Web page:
By Tessa Berenson
November 24, 2015

Millions of spiders have appeared in a web at least a half mile long in North Memphis, Tenn.

The Washington Post reports that town residents are frightened, but that the occurrence isn’t a dangerous one. It’s part of “ballooning,” where young spiders float away.

“Young juvenile spiders of most families disperse by sending out a swath of silk threads that may be over a meter in length,” Susan Riechart, a professor at the University of Tennessee Knoxville and former president of the American Arachnological Society, told The Post. “Particular air currents favor ballooning. This would explain the fact that thousands to hundreds of thousands may take off at the same time. Caught by the air currents, the spiderlings have no control over where they will land, but it is not surprising that they may fall in the same area.”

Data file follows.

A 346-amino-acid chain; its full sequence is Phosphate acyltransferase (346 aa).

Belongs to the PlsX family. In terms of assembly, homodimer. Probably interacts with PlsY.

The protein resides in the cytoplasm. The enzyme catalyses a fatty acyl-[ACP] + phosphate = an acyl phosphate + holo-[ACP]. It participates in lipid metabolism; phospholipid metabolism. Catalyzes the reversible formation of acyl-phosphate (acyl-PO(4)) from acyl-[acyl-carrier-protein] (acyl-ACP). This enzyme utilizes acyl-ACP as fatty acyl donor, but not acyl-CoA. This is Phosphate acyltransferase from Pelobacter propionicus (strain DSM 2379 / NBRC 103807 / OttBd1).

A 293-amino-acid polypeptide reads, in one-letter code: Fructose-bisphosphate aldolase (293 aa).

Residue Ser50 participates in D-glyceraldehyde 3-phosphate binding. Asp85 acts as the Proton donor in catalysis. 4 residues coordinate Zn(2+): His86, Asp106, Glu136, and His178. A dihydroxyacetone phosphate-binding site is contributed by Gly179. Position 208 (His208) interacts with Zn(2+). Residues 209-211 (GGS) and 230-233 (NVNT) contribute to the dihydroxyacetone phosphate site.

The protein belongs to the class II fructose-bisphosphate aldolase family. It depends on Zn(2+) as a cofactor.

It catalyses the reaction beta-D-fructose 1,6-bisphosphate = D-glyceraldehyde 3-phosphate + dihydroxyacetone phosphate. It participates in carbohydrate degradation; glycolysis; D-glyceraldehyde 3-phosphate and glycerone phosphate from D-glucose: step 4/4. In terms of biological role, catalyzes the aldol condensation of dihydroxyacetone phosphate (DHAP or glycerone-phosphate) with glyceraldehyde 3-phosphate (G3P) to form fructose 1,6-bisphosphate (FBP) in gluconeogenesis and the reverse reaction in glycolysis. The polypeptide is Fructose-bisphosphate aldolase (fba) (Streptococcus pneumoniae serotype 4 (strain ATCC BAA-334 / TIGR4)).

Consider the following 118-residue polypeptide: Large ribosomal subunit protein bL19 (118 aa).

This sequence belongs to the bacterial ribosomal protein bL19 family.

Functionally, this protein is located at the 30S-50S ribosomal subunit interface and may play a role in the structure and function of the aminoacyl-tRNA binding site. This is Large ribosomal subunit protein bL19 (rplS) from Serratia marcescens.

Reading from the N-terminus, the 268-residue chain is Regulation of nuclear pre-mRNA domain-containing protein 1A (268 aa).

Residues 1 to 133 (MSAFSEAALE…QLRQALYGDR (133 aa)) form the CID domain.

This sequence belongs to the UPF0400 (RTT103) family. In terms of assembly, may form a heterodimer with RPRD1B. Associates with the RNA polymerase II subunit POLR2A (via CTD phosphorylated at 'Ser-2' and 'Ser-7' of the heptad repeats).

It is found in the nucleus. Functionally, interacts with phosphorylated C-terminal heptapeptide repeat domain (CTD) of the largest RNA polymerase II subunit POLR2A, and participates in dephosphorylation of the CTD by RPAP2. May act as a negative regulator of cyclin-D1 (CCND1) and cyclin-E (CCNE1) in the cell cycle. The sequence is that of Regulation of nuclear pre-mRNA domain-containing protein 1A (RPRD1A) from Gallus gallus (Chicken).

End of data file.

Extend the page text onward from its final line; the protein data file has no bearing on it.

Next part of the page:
Riechart also said the spiders in Memphis appear to be “harmless,” but that hasn’t stopped residents from wishing away their new neighbors.

“You can’t even sit in [a neighbor’s] house because they’re all on the wall, on the door. We been killing spiders for about an hour now,” Debra Lewis told WMC Action News 5 of her neighbor’s house.

Write to Tessa Berenson at tessa.berenson@time.com.

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